Jackie Eddy and Steve Kent, both longtime members of STARR, get set for a run on a cool fall night. There are many things you can do to make your fall and winter runs enjoyable, even when the weather isn’t cooperating. (Contributed)

Tips to get outside – even when the weather is bad

Sooke Trail and Road Runners give advice and tips to enjoy winter weather safely

It’s tempting to push our running shoes farther into the back of the closet when we look out at dark streets in Sooke, soaked by a cold rain. We could wait for the long, warm and dry days of summer. But nothing is better to beat the winter blues than some rigorous exercise – whether a run, walk or cycle.

Here are some suggestions to make outdoor exercise in our community more appealing, safer and more fun.

• Exercise partners. A joint exercise session is a great motivator to actually leave the couch for a little while at least. Many groups in Sooke meet regularly to run, walk and cycle. It’s not hard to find out when and where. It’s also a great way to make new friends. Some arrangements are informal, as with the employees at the District of Sooke office who sometimes manage to fit in a run during lunch.

• Quality footwear. Water resistant shoes and boots, together with moisture-wicking socks, can make a big difference in warmth and enjoyment on a cold, wet day. Good grip or traction is also important on the ice covered slopes and trestles in the Sooke Hills.

• Proper clothing. The aim is to dress to be warm without sweating to the point of a chill. Technical fabrics which expel body moisture and offer protection from the elements are available.Even relatively skimpy running gear can be expensive, however. So try the local thrift stores or wait for a sale. Don’t forget to wear a hat. It’s also a good idea to change into dry clothes after being outdoors which provides a good excuse for a hot shower or bath.

• Visibility. Given our short days, some exercise will likely be in the dark. The rain makes people walking on foot or bikes even more difficult for drivers to see, especially at road crossings and on road shoulders. Please remember to obey the traffic signs. Visibility is vastly improved by wearing reflective and fluorescent gear as well as headlamps and flashlights. The latter also helps to follow the trail at the end of a long day hike or forest run. Reflective tape and lights also makes bikes more visible.

• Snacks and liquids. Cold weather exercises use up calories and body fluids, so it’s smart to carry some energy snacks and drinks.

• Check the weather. It’s difficult to anticipate the weather where it changes every 20 minutes. If the Sooke forecast is for heavy rains, snow or high winds, it may be better to be cautious and postpone an outdoor workout until another day.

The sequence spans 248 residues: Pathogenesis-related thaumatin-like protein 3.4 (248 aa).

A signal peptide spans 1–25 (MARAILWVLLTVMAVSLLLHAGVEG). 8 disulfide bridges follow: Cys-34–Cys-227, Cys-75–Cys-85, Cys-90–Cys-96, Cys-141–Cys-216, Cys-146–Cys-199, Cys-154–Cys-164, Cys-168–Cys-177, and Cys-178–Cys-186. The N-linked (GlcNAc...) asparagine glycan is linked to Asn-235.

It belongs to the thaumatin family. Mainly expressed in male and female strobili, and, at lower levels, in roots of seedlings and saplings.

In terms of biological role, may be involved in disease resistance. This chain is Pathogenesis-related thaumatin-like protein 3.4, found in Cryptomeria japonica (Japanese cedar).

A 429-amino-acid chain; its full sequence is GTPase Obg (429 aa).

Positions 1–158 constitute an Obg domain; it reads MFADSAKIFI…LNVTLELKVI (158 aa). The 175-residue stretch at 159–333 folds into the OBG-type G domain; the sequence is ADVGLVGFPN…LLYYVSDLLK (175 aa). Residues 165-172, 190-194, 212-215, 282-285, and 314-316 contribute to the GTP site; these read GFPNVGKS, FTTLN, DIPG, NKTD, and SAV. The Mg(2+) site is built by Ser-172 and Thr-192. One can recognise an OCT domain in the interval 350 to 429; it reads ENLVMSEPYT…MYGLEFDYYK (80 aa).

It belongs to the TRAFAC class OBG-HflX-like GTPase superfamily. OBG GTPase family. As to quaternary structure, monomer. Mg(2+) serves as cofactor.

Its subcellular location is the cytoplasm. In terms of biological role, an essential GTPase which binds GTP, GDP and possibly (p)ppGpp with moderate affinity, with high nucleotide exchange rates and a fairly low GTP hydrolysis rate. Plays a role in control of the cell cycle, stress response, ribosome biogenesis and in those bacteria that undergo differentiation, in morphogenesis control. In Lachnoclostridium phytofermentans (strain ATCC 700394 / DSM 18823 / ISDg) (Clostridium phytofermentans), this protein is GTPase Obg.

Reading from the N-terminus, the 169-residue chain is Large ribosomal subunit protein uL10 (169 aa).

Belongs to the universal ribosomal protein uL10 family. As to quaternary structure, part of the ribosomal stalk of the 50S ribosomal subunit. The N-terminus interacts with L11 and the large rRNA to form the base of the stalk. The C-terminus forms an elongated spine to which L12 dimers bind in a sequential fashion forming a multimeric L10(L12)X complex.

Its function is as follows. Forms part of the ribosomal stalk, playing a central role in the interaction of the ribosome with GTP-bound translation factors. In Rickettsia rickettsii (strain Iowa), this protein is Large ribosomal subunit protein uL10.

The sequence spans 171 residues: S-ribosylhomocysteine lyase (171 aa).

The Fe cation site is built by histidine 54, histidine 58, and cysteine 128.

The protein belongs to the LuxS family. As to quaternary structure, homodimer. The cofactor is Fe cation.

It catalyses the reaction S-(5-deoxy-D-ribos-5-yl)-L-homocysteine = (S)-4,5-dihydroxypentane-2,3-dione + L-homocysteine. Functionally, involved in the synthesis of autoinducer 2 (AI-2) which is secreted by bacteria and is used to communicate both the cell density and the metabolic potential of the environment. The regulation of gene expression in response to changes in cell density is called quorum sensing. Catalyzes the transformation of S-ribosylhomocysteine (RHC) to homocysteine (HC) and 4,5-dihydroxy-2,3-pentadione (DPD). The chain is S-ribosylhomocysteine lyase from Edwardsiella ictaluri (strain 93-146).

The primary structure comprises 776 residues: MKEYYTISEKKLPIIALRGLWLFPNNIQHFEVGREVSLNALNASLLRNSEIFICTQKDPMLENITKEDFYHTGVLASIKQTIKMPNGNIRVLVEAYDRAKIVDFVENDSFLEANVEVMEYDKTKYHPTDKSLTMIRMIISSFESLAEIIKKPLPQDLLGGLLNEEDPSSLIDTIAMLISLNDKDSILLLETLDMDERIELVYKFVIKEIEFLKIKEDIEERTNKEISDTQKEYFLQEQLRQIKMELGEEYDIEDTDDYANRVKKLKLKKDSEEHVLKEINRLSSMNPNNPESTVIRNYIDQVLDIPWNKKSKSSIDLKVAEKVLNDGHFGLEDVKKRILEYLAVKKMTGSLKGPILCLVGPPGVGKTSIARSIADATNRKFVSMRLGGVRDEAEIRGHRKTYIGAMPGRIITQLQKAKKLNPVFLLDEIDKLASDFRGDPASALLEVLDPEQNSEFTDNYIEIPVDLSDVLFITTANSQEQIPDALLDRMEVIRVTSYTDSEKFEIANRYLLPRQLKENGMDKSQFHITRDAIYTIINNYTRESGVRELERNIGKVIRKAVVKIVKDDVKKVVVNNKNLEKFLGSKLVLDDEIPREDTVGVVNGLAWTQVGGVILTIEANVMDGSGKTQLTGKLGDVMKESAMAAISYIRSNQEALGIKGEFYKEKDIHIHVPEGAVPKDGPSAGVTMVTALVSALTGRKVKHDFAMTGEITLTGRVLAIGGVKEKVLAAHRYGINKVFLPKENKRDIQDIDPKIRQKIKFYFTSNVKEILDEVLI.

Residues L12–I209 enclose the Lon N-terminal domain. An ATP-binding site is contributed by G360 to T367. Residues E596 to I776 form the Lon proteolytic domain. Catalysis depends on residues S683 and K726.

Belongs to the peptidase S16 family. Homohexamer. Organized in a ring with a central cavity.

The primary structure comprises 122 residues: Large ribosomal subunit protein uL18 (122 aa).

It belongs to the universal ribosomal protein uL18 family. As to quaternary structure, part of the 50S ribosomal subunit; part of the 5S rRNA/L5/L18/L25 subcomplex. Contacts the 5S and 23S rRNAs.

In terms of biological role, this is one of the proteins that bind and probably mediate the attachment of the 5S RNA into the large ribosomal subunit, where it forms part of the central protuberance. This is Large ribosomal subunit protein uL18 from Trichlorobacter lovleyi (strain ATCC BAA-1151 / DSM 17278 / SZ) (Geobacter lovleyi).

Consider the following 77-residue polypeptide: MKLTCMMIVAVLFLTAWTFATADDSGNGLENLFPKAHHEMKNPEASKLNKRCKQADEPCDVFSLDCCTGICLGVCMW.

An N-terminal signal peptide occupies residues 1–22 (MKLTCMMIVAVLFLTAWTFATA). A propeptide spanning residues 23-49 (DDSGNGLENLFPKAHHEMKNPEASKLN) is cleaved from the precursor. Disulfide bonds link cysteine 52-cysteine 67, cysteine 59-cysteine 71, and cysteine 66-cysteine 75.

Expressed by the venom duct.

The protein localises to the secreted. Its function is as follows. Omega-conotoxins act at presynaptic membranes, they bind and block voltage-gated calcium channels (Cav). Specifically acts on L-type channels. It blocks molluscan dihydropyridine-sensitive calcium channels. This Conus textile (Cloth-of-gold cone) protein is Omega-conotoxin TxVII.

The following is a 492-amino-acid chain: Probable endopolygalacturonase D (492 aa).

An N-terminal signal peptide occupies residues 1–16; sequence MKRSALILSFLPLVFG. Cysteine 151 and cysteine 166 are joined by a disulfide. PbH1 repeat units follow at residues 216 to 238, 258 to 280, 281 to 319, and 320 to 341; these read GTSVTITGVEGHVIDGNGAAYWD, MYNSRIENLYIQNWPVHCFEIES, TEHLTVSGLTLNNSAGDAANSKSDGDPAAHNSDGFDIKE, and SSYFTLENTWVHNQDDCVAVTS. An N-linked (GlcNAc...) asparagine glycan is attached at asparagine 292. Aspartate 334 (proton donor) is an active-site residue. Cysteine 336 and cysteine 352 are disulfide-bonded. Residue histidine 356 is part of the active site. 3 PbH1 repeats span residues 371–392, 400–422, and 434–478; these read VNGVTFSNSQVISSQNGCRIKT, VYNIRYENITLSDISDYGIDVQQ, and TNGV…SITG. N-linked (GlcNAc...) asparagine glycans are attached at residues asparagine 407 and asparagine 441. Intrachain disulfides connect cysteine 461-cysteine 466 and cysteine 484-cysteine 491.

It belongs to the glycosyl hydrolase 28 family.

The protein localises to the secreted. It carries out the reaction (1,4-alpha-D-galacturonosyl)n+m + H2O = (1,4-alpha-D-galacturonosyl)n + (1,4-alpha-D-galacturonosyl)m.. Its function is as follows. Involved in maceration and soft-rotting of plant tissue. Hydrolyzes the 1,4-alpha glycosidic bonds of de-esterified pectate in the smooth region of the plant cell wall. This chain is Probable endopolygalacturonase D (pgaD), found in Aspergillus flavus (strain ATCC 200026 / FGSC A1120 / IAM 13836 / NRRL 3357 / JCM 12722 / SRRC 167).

– submitted by the Sooke Trail and Road Runners

Get local stories you won't find anywhere else right to your inbox.
Sign up here

Comments are closed

Just Posted

Laid-off hotel workers demanding the right to return to work at Victoria protest

Businesses in accommodation and food sector report laying off 80 per cent of workforce

Canadians with disabilities disproportionately hit by COVID-19 pandemic

More than four out of 10 British Columbians aged 70 and up have various disabilities

Sooke homeless camp to stay until a solution is found

To forbid Ed Macgregor camp would go against Canadian Charter of Rights and Freedoms

Police issue warning after baby comes across suspected drugs in Kamloops park

The 11-month-old girl’s mother posted photos on social media showing a small plastic bag containing a purple substance

Collision results in train derailment just east of Golden

The derailment occurred Sunday night, according to a statement from CP

Lower Mainland woman says llama farming neighbour shot her 11-month-old pup

Young dog was on owner’s Maple Ridge property when it was killed on June 21

B.C. records 31 new cases, six deaths over three days due to COVID-19

There are 166 active cases in B.C., 16 people in hospital

B.C. highway widening job reduced, costs still up $61 million

Union-only project scales back work to widen Trans-Canada

BC Wildfire Service to conduct night vision trials for helicopters in South Okanagan

This technology could assist with future firefighting operations

Victoria man dies after skydiving incident on Vancouver Island

34-year-old had made more than 1,000 jumps

Most Read